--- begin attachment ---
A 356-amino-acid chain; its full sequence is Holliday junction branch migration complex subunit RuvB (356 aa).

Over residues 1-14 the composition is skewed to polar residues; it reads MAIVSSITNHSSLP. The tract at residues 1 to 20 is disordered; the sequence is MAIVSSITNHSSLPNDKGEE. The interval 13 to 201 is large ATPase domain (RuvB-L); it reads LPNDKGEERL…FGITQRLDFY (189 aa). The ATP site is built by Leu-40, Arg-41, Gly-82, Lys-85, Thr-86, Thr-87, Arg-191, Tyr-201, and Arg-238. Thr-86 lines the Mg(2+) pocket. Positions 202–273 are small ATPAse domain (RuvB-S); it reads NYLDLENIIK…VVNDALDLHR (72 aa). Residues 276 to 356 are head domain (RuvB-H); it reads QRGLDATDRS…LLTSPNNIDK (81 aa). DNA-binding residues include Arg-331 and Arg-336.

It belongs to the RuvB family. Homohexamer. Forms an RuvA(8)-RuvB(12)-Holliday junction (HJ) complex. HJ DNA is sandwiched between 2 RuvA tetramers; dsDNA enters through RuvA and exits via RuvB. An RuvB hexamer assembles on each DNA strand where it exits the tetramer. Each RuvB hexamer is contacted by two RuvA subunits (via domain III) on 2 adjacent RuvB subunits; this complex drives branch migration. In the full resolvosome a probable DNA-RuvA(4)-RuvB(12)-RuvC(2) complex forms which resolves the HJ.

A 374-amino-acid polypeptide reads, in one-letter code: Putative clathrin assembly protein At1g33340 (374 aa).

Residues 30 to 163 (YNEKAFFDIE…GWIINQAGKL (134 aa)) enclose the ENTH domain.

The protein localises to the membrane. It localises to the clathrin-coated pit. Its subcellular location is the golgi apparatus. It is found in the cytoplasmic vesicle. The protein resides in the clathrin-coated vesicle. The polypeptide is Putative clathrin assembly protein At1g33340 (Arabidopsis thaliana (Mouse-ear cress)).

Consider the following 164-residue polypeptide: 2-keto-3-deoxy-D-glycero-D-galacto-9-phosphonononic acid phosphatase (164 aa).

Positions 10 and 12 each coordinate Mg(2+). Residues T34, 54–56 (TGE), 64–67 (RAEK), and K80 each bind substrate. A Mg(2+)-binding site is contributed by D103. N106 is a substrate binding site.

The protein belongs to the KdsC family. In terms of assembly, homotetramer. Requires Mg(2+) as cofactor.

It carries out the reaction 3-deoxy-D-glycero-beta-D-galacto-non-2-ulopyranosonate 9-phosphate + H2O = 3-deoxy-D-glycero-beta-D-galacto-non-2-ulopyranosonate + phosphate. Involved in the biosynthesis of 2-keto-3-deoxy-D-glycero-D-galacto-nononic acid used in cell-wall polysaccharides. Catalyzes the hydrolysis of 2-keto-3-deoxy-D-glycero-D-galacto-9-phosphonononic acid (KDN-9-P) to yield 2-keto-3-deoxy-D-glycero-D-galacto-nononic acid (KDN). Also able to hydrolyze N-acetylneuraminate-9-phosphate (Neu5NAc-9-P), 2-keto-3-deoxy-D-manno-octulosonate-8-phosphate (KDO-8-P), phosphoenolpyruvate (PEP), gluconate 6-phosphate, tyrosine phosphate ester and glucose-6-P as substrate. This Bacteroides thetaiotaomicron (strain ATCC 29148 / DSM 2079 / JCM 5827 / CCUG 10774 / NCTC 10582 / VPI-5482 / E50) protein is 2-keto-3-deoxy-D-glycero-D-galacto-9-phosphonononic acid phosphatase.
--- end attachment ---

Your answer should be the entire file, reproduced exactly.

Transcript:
A 356-amino-acid chain; its full sequence is Holliday junction branch migration complex subunit RuvB (356 aa).

Over residues 1-14 the composition is skewed to polar residues; it reads MAIVSSITNHSSLP. The tract at residues 1 to 20 is disordered; the sequence is MAIVSSITNHSSLPNDKGEE. The interval 13 to 201 is large ATPase domain (RuvB-L); it reads LPNDKGEERL…FGITQRLDFY (189 aa). The ATP site is built by Leu-40, Arg-41, Gly-82, Lys-85, Thr-86, Thr-87, Arg-191, Tyr-201, and Arg-238. Thr-86 lines the Mg(2+) pocket. Positions 202–273 are small ATPAse domain (RuvB-S); it reads NYLDLENIIK…VVNDALDLHR (72 aa). Residues 276 to 356 are head domain (RuvB-H); it reads QRGLDATDRS…LLTSPNNIDK (81 aa). DNA-binding residues include Arg-331 and Arg-336.

It belongs to the RuvB family. Homohexamer. Forms an RuvA(8)-RuvB(12)-Holliday junction (HJ) complex. HJ DNA is sandwiched between 2 RuvA tetramers; dsDNA enters through RuvA and exits via RuvB. An RuvB hexamer assembles on each DNA strand where it exits the tetramer. Each RuvB hexamer is contacted by two RuvA subunits (via domain III) on 2 adjacent RuvB subunits; this complex drives branch migration. In the full resolvosome a probable DNA-RuvA(4)-RuvB(12)-RuvC(2) complex forms which resolves the HJ.

A 374-amino-acid polypeptide reads, in one-letter code: Putative clathrin assembly protein At1g33340 (374 aa).

Residues 30 to 163 (YNEKAFFDIE…GWIINQAGKL (134 aa)) enclose the ENTH domain.

The protein localises to the membrane. It localises to the clathrin-coated pit. Its subcellular location is the golgi apparatus. It is found in the cytoplasmic vesicle. The protein resides in the clathrin-coated vesicle. The polypeptide is Putative clathrin assembly protein At1g33340 (Arabidopsis thaliana (Mouse-ear cress)).

Consider the following 164-residue polypeptide: 2-keto-3-deoxy-D-glycero-D-galacto-9-phosphonononic acid phosphatase (164 aa).

Positions 10 and 12 each coordinate Mg(2+). Residues T34, 54–56 (TGE), 64–67 (RAEK), and K80 each bind substrate. A Mg(2+)-binding site is contributed by D103. N106 is a substrate binding site.

The protein belongs to the KdsC family. In terms of assembly, homotetramer. Requires Mg(2+) as cofactor.

It carries out the reaction 3-deoxy-D-glycero-beta-D-galacto-non-2-ulopyranosonate 9-phosphate + H2O = 3-deoxy-D-glycero-beta-D-galacto-non-2-ulopyranosonate + phosphate. Involved in the biosynthesis of 2-keto-3-deoxy-D-glycero-D-galacto-nononic acid used in cell-wall polysaccharides. Catalyzes the hydrolysis of 2-keto-3-deoxy-D-glycero-D-galacto-9-phosphonononic acid (KDN-9-P) to yield 2-keto-3-deoxy-D-glycero-D-galacto-nononic acid (KDN). Also able to hydrolyze N-acetylneuraminate-9-phosphate (Neu5NAc-9-P), 2-keto-3-deoxy-D-manno-octulosonate-8-phosphate (KDO-8-P), phosphoenolpyruvate (PEP), gluconate 6-phosphate, tyrosine phosphate ester and glucose-6-P as substrate. This Bacteroides thetaiotaomicron (strain ATCC 29148 / DSM 2079 / JCM 5827 / CCUG 10774 / NCTC 10582 / VPI-5482 / E50) protein is 2-keto-3-deoxy-D-glycero-D-galacto-9-phosphonononic acid phosphatase.